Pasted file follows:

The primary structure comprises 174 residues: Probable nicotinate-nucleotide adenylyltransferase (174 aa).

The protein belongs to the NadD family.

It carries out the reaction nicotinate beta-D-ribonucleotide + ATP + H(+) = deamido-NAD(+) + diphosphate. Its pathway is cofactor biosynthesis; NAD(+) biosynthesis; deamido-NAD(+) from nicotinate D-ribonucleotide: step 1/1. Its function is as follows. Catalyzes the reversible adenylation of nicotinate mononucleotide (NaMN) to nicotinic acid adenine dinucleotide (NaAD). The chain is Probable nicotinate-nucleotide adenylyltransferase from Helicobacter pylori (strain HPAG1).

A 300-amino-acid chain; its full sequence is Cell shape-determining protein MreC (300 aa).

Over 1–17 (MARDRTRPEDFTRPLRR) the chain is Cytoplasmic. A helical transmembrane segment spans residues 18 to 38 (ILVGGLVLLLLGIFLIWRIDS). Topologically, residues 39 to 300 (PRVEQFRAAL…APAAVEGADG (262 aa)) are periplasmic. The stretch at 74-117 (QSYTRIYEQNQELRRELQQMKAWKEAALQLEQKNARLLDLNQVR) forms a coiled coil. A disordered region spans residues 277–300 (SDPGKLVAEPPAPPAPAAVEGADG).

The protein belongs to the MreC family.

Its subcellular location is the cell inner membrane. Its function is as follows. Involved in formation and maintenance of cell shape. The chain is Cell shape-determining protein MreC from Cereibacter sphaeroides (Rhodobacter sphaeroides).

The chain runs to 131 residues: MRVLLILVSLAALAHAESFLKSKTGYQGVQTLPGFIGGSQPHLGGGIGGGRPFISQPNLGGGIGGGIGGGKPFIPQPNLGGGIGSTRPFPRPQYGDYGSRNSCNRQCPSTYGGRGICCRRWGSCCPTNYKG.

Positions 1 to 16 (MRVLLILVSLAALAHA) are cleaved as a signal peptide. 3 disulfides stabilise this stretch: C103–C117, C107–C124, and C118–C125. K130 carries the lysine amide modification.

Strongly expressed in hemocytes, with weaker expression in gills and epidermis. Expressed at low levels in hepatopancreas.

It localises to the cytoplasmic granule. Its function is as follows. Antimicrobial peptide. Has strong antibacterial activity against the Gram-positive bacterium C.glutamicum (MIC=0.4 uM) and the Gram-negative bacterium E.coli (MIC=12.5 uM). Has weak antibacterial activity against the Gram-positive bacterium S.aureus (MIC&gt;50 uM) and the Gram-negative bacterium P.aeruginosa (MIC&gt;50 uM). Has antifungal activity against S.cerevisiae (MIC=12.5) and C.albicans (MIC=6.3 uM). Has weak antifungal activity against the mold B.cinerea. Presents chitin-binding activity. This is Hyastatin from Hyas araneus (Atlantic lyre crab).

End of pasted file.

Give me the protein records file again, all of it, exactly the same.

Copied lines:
The primary structure comprises 174 residues: Probable nicotinate-nucleotide adenylyltransferase (174 aa).

The protein belongs to the NadD family.

It carries out the reaction nicotinate beta-D-ribonucleotide + ATP + H(+) = deamido-NAD(+) + diphosphate. Its pathway is cofactor biosynthesis; NAD(+) biosynthesis; deamido-NAD(+) from nicotinate D-ribonucleotide: step 1/1. Its function is as follows. Catalyzes the reversible adenylation of nicotinate mononucleotide (NaMN) to nicotinic acid adenine dinucleotide (NaAD). The chain is Probable nicotinate-nucleotide adenylyltransferase from Helicobacter pylori (strain HPAG1).

A 300-amino-acid chain; its full sequence is Cell shape-determining protein MreC (300 aa).

Over 1–17 (MARDRTRPEDFTRPLRR) the chain is Cytoplasmic. A helical transmembrane segment spans residues 18 to 38 (ILVGGLVLLLLGIFLIWRIDS). Topologically, residues 39 to 300 (PRVEQFRAAL…APAAVEGADG (262 aa)) are periplasmic. The stretch at 74-117 (QSYTRIYEQNQELRRELQQMKAWKEAALQLEQKNARLLDLNQVR) forms a coiled coil. A disordered region spans residues 277–300 (SDPGKLVAEPPAPPAPAAVEGADG).

The protein belongs to the MreC family.

Its subcellular location is the cell inner membrane. Its function is as follows. Involved in formation and maintenance of cell shape. The chain is Cell shape-determining protein MreC from Cereibacter sphaeroides (Rhodobacter sphaeroides).

The chain runs to 131 residues: MRVLLILVSLAALAHAESFLKSKTGYQGVQTLPGFIGGSQPHLGGGIGGGRPFISQPNLGGGIGGGIGGGKPFIPQPNLGGGIGSTRPFPRPQYGDYGSRNSCNRQCPSTYGGRGICCRRWGSCCPTNYKG.

Positions 1 to 16 (MRVLLILVSLAALAHA) are cleaved as a signal peptide. 3 disulfides stabilise this stretch: C103–C117, C107–C124, and C118–C125. K130 carries the lysine amide modification.

Strongly expressed in hemocytes, with weaker expression in gills and epidermis. Expressed at low levels in hepatopancreas.

It localises to the cytoplasmic granule. Its function is as follows. Antimicrobial peptide. Has strong antibacterial activity against the Gram-positive bacterium C.glutamicum (MIC=0.4 uM) and the Gram-negative bacterium E.coli (MIC=12.5 uM). Has weak antibacterial activity against the Gram-positive bacterium S.aureus (MIC&gt;50 uM) and the Gram-negative bacterium P.aeruginosa (MIC&gt;50 uM). Has antifungal activity against S.cerevisiae (MIC=12.5) and C.albicans (MIC=6.3 uM). Has weak antifungal activity against the mold B.cinerea. Presents chitin-binding activity. This is Hyastatin from Hyas araneus (Atlantic lyre crab).